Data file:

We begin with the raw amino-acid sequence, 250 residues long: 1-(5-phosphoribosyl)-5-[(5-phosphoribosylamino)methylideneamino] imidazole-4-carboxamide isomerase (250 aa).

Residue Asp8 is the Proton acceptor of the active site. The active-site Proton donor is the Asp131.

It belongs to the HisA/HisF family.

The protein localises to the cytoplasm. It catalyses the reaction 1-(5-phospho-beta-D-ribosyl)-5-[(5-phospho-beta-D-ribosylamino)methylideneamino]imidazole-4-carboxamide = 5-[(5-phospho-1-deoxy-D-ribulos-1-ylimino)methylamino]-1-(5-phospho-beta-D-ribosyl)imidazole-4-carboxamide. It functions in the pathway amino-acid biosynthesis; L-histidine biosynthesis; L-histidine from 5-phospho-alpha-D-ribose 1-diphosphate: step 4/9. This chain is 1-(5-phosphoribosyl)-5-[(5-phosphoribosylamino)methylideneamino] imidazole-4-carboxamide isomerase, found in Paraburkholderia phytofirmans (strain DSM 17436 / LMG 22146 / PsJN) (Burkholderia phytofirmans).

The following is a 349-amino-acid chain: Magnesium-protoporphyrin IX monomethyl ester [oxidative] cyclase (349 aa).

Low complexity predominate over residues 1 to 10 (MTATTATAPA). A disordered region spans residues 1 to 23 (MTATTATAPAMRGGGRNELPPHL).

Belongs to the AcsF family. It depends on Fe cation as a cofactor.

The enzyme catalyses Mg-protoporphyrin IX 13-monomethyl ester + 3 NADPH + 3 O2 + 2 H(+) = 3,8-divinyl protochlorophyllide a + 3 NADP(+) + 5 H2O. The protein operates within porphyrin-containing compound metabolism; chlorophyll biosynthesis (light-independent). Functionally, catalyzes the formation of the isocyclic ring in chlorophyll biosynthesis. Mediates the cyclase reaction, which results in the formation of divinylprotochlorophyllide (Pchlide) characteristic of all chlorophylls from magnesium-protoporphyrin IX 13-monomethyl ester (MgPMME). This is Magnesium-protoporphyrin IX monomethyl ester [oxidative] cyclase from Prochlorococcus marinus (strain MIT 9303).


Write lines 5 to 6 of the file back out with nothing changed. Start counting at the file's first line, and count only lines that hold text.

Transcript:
The following is a 349-amino-acid chain: Magnesium-protoporphyrin IX monomethyl ester [oxidative] cyclase (349 aa).

Low complexity predominate over residues 1 to 10 (MTATTATAPA). A disordered region spans residues 1 to 23 (MTATTATAPAMRGGGRNELPPHL).